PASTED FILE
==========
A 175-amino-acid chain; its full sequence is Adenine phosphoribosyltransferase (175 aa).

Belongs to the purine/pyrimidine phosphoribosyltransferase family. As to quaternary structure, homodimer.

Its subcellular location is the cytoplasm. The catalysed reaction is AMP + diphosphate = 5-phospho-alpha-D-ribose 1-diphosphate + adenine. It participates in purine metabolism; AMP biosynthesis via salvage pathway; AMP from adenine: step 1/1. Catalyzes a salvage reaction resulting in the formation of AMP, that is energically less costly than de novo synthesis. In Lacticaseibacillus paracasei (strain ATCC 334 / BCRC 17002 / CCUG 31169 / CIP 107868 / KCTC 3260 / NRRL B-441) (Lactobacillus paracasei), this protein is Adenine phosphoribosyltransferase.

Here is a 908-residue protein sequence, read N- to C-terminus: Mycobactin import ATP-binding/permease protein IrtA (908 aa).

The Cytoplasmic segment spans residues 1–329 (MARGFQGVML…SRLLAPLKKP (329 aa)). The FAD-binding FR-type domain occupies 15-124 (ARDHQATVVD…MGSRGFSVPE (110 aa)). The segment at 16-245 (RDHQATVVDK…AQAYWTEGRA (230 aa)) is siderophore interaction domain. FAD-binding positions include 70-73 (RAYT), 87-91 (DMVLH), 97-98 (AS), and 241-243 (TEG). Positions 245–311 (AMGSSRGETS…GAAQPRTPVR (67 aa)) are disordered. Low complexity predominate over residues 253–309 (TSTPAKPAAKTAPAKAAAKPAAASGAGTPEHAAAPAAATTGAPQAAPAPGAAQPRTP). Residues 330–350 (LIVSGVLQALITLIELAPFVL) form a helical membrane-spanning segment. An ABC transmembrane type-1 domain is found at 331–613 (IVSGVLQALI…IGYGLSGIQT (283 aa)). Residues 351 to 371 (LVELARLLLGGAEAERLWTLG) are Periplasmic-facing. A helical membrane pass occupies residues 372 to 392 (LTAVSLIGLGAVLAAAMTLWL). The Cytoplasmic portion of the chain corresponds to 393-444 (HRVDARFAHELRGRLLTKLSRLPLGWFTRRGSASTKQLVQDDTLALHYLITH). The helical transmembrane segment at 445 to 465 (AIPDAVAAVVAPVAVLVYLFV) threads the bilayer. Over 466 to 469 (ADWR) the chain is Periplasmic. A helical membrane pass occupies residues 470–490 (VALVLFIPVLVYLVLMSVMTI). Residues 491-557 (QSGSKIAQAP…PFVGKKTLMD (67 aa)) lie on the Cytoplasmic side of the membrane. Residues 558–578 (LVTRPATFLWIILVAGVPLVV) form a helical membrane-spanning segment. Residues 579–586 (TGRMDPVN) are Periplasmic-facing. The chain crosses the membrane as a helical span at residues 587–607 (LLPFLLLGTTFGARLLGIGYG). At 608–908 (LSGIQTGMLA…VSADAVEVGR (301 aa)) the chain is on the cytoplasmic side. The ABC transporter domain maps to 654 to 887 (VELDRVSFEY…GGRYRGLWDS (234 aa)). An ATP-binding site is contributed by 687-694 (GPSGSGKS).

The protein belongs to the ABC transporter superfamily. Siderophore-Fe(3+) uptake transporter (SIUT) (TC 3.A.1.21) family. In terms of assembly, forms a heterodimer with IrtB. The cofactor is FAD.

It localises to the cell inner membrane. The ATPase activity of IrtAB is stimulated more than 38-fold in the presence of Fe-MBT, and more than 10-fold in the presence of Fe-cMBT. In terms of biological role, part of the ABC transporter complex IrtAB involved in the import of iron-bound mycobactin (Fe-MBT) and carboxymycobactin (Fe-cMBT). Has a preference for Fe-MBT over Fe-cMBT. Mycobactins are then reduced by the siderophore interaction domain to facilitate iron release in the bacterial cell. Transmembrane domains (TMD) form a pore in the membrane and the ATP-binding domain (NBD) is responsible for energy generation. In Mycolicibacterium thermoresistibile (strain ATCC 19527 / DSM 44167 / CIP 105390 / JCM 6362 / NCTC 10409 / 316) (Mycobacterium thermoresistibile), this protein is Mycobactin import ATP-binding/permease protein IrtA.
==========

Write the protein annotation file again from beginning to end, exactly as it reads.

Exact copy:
A 175-amino-acid chain; its full sequence is Adenine phosphoribosyltransferase (175 aa).

Belongs to the purine/pyrimidine phosphoribosyltransferase family. As to quaternary structure, homodimer.

Its subcellular location is the cytoplasm. The catalysed reaction is AMP + diphosphate = 5-phospho-alpha-D-ribose 1-diphosphate + adenine. It participates in purine metabolism; AMP biosynthesis via salvage pathway; AMP from adenine: step 1/1. Catalyzes a salvage reaction resulting in the formation of AMP, that is energically less costly than de novo synthesis. In Lacticaseibacillus paracasei (strain ATCC 334 / BCRC 17002 / CCUG 31169 / CIP 107868 / KCTC 3260 / NRRL B-441) (Lactobacillus paracasei), this protein is Adenine phosphoribosyltransferase.

Here is a 908-residue protein sequence, read N- to C-terminus: Mycobactin import ATP-binding/permease protein IrtA (908 aa).

The Cytoplasmic segment spans residues 1–329 (MARGFQGVML…SRLLAPLKKP (329 aa)). The FAD-binding FR-type domain occupies 15-124 (ARDHQATVVD…MGSRGFSVPE (110 aa)). The segment at 16-245 (RDHQATVVDK…AQAYWTEGRA (230 aa)) is siderophore interaction domain. FAD-binding positions include 70-73 (RAYT), 87-91 (DMVLH), 97-98 (AS), and 241-243 (TEG). Positions 245–311 (AMGSSRGETS…GAAQPRTPVR (67 aa)) are disordered. Low complexity predominate over residues 253–309 (TSTPAKPAAKTAPAKAAAKPAAASGAGTPEHAAAPAAATTGAPQAAPAPGAAQPRTP). Residues 330–350 (LIVSGVLQALITLIELAPFVL) form a helical membrane-spanning segment. An ABC transmembrane type-1 domain is found at 331–613 (IVSGVLQALI…IGYGLSGIQT (283 aa)). Residues 351 to 371 (LVELARLLLGGAEAERLWTLG) are Periplasmic-facing. A helical membrane pass occupies residues 372 to 392 (LTAVSLIGLGAVLAAAMTLWL). The Cytoplasmic portion of the chain corresponds to 393-444 (HRVDARFAHELRGRLLTKLSRLPLGWFTRRGSASTKQLVQDDTLALHYLITH). The helical transmembrane segment at 445 to 465 (AIPDAVAAVVAPVAVLVYLFV) threads the bilayer. Over 466 to 469 (ADWR) the chain is Periplasmic. A helical membrane pass occupies residues 470–490 (VALVLFIPVLVYLVLMSVMTI). Residues 491-557 (QSGSKIAQAP…PFVGKKTLMD (67 aa)) lie on the Cytoplasmic side of the membrane. Residues 558–578 (LVTRPATFLWIILVAGVPLVV) form a helical membrane-spanning segment. Residues 579–586 (TGRMDPVN) are Periplasmic-facing. The chain crosses the membrane as a helical span at residues 587–607 (LLPFLLLGTTFGARLLGIGYG). At 608–908 (LSGIQTGMLA…VSADAVEVGR (301 aa)) the chain is on the cytoplasmic side. The ABC transporter domain maps to 654 to 887 (VELDRVSFEY…GGRYRGLWDS (234 aa)). An ATP-binding site is contributed by 687-694 (GPSGSGKS).

The protein belongs to the ABC transporter superfamily. Siderophore-Fe(3+) uptake transporter (SIUT) (TC 3.A.1.21) family. In terms of assembly, forms a heterodimer with IrtB. The cofactor is FAD.

It localises to the cell inner membrane. The ATPase activity of IrtAB is stimulated more than 38-fold in the presence of Fe-MBT, and more than 10-fold in the presence of Fe-cMBT. In terms of biological role, part of the ABC transporter complex IrtAB involved in the import of iron-bound mycobactin (Fe-MBT) and carboxymycobactin (Fe-cMBT). Has a preference for Fe-MBT over Fe-cMBT. Mycobactins are then reduced by the siderophore interaction domain to facilitate iron release in the bacterial cell. Transmembrane domains (TMD) form a pore in the membrane and the ATP-binding domain (NBD) is responsible for energy generation. In Mycolicibacterium thermoresistibile (strain ATCC 19527 / DSM 44167 / CIP 105390 / JCM 6362 / NCTC 10409 / 316) (Mycobacterium thermoresistibile), this protein is Mycobactin import ATP-binding/permease protein IrtA.